I definitely didn’t expect what she did say, however – talk about knocking me sideways.

She got me to do lots of walking on tiptoes tests, stretching my legs out in turn, squatting, all those sorts of things. Lots of prodding of the back of my knee which was pretty horrible.

I was lying on my tummy while she examined the back of my knee and mentioned something about the sciatica, and she simply said,

“It’s not sciatica.”

What the WHAT?!! Not sciatica? Then what the bloody hell was wrong with my leg?

To cut this very long (sorry!) story short – she said she’d only ever seen one other person with what she thought it was, and that was a growth in the back of my leg. That person had a benign growth, and she said it sounded worse than it actually was in the end. It could also be a tear, but she said the only way to be sure was to have an MRI scan (god bless the NHS for being free).

And apparently doctors often diagnose sciatica when it’s not sciatica at all (FFS).

Something in my leg, rather than sciatica, would explain why I had swelling in my right calf that I’d basically been ignoring all year. The outfit in the lead image is what I was wearing when I went to Paris that fateful day – I haven’t worn those OTK boots since because I can’t do the zip up on the right boot. The left is fine, but it proves that my right leg is swollen. So there was that, the numbness, the pain in my leg when squatting… I ignored all those things thinking that’s just the way I was “going to be”.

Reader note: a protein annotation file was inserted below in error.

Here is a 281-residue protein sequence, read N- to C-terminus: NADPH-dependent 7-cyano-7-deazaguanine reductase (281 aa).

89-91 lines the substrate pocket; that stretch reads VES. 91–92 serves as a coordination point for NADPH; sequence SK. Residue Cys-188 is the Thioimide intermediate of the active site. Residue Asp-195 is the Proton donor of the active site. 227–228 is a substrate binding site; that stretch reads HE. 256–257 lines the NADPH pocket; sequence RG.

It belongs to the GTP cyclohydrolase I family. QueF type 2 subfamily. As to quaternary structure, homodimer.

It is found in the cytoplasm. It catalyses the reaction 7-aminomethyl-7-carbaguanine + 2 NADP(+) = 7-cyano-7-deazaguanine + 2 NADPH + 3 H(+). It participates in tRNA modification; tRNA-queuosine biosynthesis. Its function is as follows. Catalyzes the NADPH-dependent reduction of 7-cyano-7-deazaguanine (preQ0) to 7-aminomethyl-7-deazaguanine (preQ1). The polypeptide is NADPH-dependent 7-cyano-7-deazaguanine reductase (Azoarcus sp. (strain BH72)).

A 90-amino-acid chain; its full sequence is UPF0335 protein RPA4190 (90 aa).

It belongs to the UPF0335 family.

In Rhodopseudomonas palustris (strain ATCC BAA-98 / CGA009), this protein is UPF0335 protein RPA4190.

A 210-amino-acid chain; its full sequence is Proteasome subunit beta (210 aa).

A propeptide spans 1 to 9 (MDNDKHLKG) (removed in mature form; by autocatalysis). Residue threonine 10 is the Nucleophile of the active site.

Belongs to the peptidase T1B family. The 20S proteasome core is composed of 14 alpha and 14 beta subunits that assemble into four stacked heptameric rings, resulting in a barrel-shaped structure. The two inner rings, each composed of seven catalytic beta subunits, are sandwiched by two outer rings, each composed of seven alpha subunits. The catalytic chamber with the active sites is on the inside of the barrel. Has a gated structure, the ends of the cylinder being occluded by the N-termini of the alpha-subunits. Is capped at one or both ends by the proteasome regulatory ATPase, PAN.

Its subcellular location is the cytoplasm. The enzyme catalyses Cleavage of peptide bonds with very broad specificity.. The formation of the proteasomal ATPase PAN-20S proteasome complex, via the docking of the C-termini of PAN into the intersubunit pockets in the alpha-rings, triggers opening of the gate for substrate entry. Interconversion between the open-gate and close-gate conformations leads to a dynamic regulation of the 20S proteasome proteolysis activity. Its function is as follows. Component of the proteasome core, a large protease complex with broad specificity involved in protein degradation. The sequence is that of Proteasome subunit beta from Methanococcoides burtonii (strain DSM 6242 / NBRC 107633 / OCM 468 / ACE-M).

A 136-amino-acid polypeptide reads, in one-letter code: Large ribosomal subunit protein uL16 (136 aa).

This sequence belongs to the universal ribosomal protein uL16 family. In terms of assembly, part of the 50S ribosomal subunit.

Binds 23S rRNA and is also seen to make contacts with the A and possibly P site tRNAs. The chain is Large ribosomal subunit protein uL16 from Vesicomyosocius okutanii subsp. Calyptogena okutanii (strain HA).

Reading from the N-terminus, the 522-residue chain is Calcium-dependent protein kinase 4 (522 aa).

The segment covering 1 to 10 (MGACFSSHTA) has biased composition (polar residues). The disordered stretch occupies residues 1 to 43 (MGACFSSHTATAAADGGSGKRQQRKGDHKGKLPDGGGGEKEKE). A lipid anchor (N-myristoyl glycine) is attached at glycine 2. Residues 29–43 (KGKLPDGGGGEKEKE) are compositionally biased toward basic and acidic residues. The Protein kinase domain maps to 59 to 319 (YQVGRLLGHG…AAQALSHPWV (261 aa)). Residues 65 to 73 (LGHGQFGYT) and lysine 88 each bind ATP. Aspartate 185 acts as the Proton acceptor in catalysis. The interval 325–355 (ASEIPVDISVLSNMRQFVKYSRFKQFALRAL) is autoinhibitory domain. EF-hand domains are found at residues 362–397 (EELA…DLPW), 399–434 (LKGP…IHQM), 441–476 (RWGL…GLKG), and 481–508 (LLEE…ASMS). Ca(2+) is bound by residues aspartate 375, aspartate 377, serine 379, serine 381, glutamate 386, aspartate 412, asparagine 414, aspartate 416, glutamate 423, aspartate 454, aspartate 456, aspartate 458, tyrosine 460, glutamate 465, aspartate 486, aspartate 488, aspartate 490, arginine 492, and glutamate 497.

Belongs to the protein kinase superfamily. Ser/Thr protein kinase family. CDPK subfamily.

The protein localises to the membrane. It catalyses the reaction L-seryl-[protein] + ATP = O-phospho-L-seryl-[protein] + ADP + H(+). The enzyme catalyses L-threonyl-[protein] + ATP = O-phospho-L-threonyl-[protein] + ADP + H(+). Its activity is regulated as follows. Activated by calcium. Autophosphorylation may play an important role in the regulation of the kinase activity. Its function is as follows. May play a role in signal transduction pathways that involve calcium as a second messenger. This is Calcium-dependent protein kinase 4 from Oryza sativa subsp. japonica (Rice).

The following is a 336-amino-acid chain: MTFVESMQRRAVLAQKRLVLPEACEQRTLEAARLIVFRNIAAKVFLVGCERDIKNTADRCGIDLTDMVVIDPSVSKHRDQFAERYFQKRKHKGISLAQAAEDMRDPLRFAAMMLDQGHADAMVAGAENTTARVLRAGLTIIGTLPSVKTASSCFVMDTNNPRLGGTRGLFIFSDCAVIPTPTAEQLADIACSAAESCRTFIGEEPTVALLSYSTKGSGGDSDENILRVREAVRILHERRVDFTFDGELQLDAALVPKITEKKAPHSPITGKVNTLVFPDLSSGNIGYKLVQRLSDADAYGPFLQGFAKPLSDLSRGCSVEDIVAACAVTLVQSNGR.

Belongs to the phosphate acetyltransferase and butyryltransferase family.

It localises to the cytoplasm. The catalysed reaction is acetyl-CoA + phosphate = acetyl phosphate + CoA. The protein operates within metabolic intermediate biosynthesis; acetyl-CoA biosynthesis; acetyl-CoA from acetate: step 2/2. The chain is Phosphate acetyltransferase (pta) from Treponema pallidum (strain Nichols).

The moral of the story

This bit’s easy: Don’t ignore symptoms when you think something’s wrong. Get things checked, and don’t leave it for ages thinking they’ll just get better like I did. Because I just accepted my “sciatica” I didn’t really think about the fact that I wasn’t totally healed.

I’ve now had the MRI scan and am awaiting the results. I’m having blood tests next week at the doctor (I’ve forgotten why I needed that doing, I was so taken aback when I was told it wasn’t sciatica that I forgot most of what the specialist said), so I shall just have to wait and see.

So whether it’s a pain in your leg, a lump in your breast or anything else health-wise that’s just not right, please please PLEASE go and get it checked out. Fingers crossed my leg will be okay (I’m definitely not the sort of person who thinks “it won’t happen to me” about things, but I am a glass half full person), but basically I’ll cross that bridge when I come to it.

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And as for second opinions… If you think you’ve been misdiagnosed – don’t hesitate to get someone else to take a look at you. If I had I might have saved some money seeing a physiotherapist privately for several weeks and got an MRI scan on my leg a lot sooner.

When I have any sort of news I’ll let you know…!

So after my medical ramblings, all that’s left to say is… LET’S GET THIS [LINK UP] PARTY STARTED!!

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Thank you for joining the #SaturdayShareLinkUp! Designed to allow you to share anything you like on ANY topic, it goes live every Friday at 9pm UK time and will stay open for a week. You can share blog posts or Instagram posts, old posts or new posts, and link up as many as you like.

PLEASE be kind and leave a link somewhere on your post, and share your post using the hashtag #SaturdayShareLinkUp – if you tweet your link with the hashtag and tag me in @notlamb I’ll even retweet it to my followers for you 🙂

A hot tip for linking up: